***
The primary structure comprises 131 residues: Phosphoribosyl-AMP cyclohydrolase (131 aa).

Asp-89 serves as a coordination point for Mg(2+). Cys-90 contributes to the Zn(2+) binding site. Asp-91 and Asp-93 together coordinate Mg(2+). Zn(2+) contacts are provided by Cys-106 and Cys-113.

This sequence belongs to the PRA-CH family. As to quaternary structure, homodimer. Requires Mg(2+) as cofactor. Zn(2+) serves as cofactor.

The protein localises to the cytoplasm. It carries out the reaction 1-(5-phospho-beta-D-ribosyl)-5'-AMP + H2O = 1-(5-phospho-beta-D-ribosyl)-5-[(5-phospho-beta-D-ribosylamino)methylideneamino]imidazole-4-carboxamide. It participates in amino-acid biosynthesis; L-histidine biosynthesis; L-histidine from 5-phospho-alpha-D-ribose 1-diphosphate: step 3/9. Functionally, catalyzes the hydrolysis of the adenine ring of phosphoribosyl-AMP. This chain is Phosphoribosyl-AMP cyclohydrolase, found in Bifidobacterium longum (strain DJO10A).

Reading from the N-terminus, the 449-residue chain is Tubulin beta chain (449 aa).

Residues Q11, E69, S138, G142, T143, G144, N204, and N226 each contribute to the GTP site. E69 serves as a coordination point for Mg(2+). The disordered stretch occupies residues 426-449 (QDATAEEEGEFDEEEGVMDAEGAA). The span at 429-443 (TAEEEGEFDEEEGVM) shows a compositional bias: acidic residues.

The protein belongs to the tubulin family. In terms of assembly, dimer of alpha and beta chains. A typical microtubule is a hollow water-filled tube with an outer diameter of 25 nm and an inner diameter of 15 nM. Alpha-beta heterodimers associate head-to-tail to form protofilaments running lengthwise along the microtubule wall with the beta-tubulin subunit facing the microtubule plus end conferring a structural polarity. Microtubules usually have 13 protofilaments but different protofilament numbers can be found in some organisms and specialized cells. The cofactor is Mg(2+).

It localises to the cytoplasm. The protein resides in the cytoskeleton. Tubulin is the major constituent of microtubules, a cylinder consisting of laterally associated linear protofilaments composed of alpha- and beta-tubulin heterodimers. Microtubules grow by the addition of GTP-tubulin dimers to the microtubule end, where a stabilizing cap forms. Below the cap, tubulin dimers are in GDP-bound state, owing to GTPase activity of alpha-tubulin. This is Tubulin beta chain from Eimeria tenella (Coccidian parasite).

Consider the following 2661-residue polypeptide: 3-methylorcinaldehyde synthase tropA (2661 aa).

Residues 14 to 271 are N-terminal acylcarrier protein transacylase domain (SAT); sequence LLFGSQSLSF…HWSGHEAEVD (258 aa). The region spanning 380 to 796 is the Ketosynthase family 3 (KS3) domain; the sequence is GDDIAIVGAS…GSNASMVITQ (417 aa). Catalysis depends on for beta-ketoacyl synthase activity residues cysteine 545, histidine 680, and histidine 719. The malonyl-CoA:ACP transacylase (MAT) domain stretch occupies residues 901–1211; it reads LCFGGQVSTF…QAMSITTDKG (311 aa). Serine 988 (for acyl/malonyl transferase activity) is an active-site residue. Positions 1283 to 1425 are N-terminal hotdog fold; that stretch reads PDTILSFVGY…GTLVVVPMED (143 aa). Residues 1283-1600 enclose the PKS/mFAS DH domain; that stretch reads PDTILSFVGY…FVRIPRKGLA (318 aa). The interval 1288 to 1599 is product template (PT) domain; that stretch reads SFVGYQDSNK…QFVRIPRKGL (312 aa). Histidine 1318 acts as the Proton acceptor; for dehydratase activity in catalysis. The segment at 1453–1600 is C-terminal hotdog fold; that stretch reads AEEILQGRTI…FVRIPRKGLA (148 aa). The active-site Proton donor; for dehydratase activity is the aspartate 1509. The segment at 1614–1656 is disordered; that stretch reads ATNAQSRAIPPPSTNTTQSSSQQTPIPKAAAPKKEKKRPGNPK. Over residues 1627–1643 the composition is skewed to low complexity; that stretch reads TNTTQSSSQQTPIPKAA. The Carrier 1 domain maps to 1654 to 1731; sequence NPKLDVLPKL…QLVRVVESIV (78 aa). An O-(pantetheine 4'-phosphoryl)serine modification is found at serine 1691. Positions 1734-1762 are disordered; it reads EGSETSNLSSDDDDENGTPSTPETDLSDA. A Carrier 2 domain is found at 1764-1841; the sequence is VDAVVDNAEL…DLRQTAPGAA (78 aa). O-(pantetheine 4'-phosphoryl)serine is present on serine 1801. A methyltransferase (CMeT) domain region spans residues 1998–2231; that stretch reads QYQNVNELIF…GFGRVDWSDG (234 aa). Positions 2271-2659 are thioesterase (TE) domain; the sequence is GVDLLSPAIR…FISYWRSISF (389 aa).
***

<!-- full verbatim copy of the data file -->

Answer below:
The primary structure comprises 131 residues: Phosphoribosyl-AMP cyclohydrolase (131 aa).

Asp-89 serves as a coordination point for Mg(2+). Cys-90 contributes to the Zn(2+) binding site. Asp-91 and Asp-93 together coordinate Mg(2+). Zn(2+) contacts are provided by Cys-106 and Cys-113.

This sequence belongs to the PRA-CH family. As to quaternary structure, homodimer. Requires Mg(2+) as cofactor. Zn(2+) serves as cofactor.

The protein localises to the cytoplasm. It carries out the reaction 1-(5-phospho-beta-D-ribosyl)-5'-AMP + H2O = 1-(5-phospho-beta-D-ribosyl)-5-[(5-phospho-beta-D-ribosylamino)methylideneamino]imidazole-4-carboxamide. It participates in amino-acid biosynthesis; L-histidine biosynthesis; L-histidine from 5-phospho-alpha-D-ribose 1-diphosphate: step 3/9. Functionally, catalyzes the hydrolysis of the adenine ring of phosphoribosyl-AMP. This chain is Phosphoribosyl-AMP cyclohydrolase, found in Bifidobacterium longum (strain DJO10A).

Reading from the N-terminus, the 449-residue chain is Tubulin beta chain (449 aa).

Residues Q11, E69, S138, G142, T143, G144, N204, and N226 each contribute to the GTP site. E69 serves as a coordination point for Mg(2+). The disordered stretch occupies residues 426-449 (QDATAEEEGEFDEEEGVMDAEGAA). The span at 429-443 (TAEEEGEFDEEEGVM) shows a compositional bias: acidic residues.

The protein belongs to the tubulin family. In terms of assembly, dimer of alpha and beta chains. A typical microtubule is a hollow water-filled tube with an outer diameter of 25 nm and an inner diameter of 15 nM. Alpha-beta heterodimers associate head-to-tail to form protofilaments running lengthwise along the microtubule wall with the beta-tubulin subunit facing the microtubule plus end conferring a structural polarity. Microtubules usually have 13 protofilaments but different protofilament numbers can be found in some organisms and specialized cells. The cofactor is Mg(2+).

It localises to the cytoplasm. The protein resides in the cytoskeleton. Tubulin is the major constituent of microtubules, a cylinder consisting of laterally associated linear protofilaments composed of alpha- and beta-tubulin heterodimers. Microtubules grow by the addition of GTP-tubulin dimers to the microtubule end, where a stabilizing cap forms. Below the cap, tubulin dimers are in GDP-bound state, owing to GTPase activity of alpha-tubulin. This is Tubulin beta chain from Eimeria tenella (Coccidian parasite).

Consider the following 2661-residue polypeptide: 3-methylorcinaldehyde synthase tropA (2661 aa).

Residues 14 to 271 are N-terminal acylcarrier protein transacylase domain (SAT); sequence LLFGSQSLSF…HWSGHEAEVD (258 aa). The region spanning 380 to 796 is the Ketosynthase family 3 (KS3) domain; the sequence is GDDIAIVGAS…GSNASMVITQ (417 aa). Catalysis depends on for beta-ketoacyl synthase activity residues cysteine 545, histidine 680, and histidine 719. The malonyl-CoA:ACP transacylase (MAT) domain stretch occupies residues 901–1211; it reads LCFGGQVSTF…QAMSITTDKG (311 aa). Serine 988 (for acyl/malonyl transferase activity) is an active-site residue. Positions 1283 to 1425 are N-terminal hotdog fold; that stretch reads PDTILSFVGY…GTLVVVPMED (143 aa). Residues 1283-1600 enclose the PKS/mFAS DH domain; that stretch reads PDTILSFVGY…FVRIPRKGLA (318 aa). The interval 1288 to 1599 is product template (PT) domain; that stretch reads SFVGYQDSNK…QFVRIPRKGL (312 aa). Histidine 1318 acts as the Proton acceptor; for dehydratase activity in catalysis. The segment at 1453–1600 is C-terminal hotdog fold; that stretch reads AEEILQGRTI…FVRIPRKGLA (148 aa). The active-site Proton donor; for dehydratase activity is the aspartate 1509. The segment at 1614–1656 is disordered; that stretch reads ATNAQSRAIPPPSTNTTQSSSQQTPIPKAAAPKKEKKRPGNPK. Over residues 1627–1643 the composition is skewed to low complexity; that stretch reads TNTTQSSSQQTPIPKAA. The Carrier 1 domain maps to 1654 to 1731; sequence NPKLDVLPKL…QLVRVVESIV (78 aa). An O-(pantetheine 4'-phosphoryl)serine modification is found at serine 1691. Positions 1734-1762 are disordered; it reads EGSETSNLSSDDDDENGTPSTPETDLSDA. A Carrier 2 domain is found at 1764-1841; the sequence is VDAVVDNAEL…DLRQTAPGAA (78 aa). O-(pantetheine 4'-phosphoryl)serine is present on serine 1801. A methyltransferase (CMeT) domain region spans residues 1998–2231; that stretch reads QYQNVNELIF…GFGRVDWSDG (234 aa). Positions 2271-2659 are thioesterase (TE) domain; the sequence is GVDLLSPAIR…FISYWRSISF (389 aa).